Tuesday, 19 April 2016

A Busy Saturday with Fake Tudors and real Egyptions and Master Wm. Shakespeare

I had a very busy few days over the weekend, starting on Friday, with a work-related course. The course took place in London, and started at 9 a.m., which meant that I had a very early early start, having to get up at 5.30 in order to get a train just after 7. I am still undecided as to whether the curse was worth it, but it did mean (as I decided that going home on Friday night and back to London on Saturday morning would just be silly ) that I unexpectedly had Saturday morning in London.

I had, ages ago, booked to see Cymbeline at the Sam Wanamaker playhouse at the Globe, and (later but still some time ago) arranged to meet up with my friend A to see the new production by the Jamie Lloyd Theatre Co. of Kit Marlowe's 'Dr. Faustus', but the first of those wasn't until 2:30,so I had the morning to fill...

I did consider going to visit Bagpuss and the Clangers but then I saw that there was an exhibition on at Somerset House as part of the celebrations of the 400th anniversary of Shakespeare's death, so  I decided to go there instead.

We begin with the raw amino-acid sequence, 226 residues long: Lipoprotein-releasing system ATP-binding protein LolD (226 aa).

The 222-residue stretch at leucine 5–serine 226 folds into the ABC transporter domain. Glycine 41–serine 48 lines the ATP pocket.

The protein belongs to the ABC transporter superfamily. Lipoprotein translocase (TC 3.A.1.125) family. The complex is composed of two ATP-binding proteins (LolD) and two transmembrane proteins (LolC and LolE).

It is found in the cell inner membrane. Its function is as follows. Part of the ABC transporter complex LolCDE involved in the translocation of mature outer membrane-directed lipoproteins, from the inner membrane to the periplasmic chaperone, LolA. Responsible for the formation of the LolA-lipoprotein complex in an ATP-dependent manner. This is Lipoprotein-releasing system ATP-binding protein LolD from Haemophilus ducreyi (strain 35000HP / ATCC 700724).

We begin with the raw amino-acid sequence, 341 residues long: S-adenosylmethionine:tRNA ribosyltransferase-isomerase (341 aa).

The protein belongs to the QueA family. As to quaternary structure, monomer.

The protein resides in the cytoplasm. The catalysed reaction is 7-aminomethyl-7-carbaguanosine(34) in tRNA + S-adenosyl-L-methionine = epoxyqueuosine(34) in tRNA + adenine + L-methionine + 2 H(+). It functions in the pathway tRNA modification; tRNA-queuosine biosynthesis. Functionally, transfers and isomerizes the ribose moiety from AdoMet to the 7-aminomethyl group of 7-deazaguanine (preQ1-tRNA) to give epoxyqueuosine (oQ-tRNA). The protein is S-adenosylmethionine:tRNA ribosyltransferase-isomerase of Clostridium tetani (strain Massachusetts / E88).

En route to Somerset House I found myself passing Two Temple Place, so decided to pop in to see their 'Beyond Beauty: Transforming the body in ancient Egypt' exhibition.

The exhibition was interesting, including some ancient textiles, as well as masks and other funerary artifacts, not to mention some interesting background information about early Egyptologists.

However, for me, the exhibition was outclassed by the setting. Two Temple Place is an extraordinary building! 

It was, apparently, built for William Waldorf Astor in 1895, primarily for use as his estate office, rather than as a home, but it was built in a Tudor / Renaissance  style, packed with wood panelling, hammer beams, carved wood friezes, bronze panels and more.

There is a large central hall, with galleried stairway, stained glass ceiling and marble floors. And two huge stained glass windows (by Clayton & Bell) 

A fascinating place!

I then moved on to Somerset House, and visited their exhibition. It was small, and consisted of a number of documents associated with Shakespeare, including copies of the evidence he, and another person, gave (for a law-suit brought against his landlord in relation to a a marriage portion (or 'porcion', as the clerk wrote), which includes Shakespeare's signature, copies of evidence given in connection with a  politically sensitive performance of 'Richard II', books recording plays performed, and grants of cloth to Shakespeare and his men as part of the coronation parade and finally, Shakespeare's will!

It's an interesting, if small, exhibition.  I'm glad I went. 

No comments: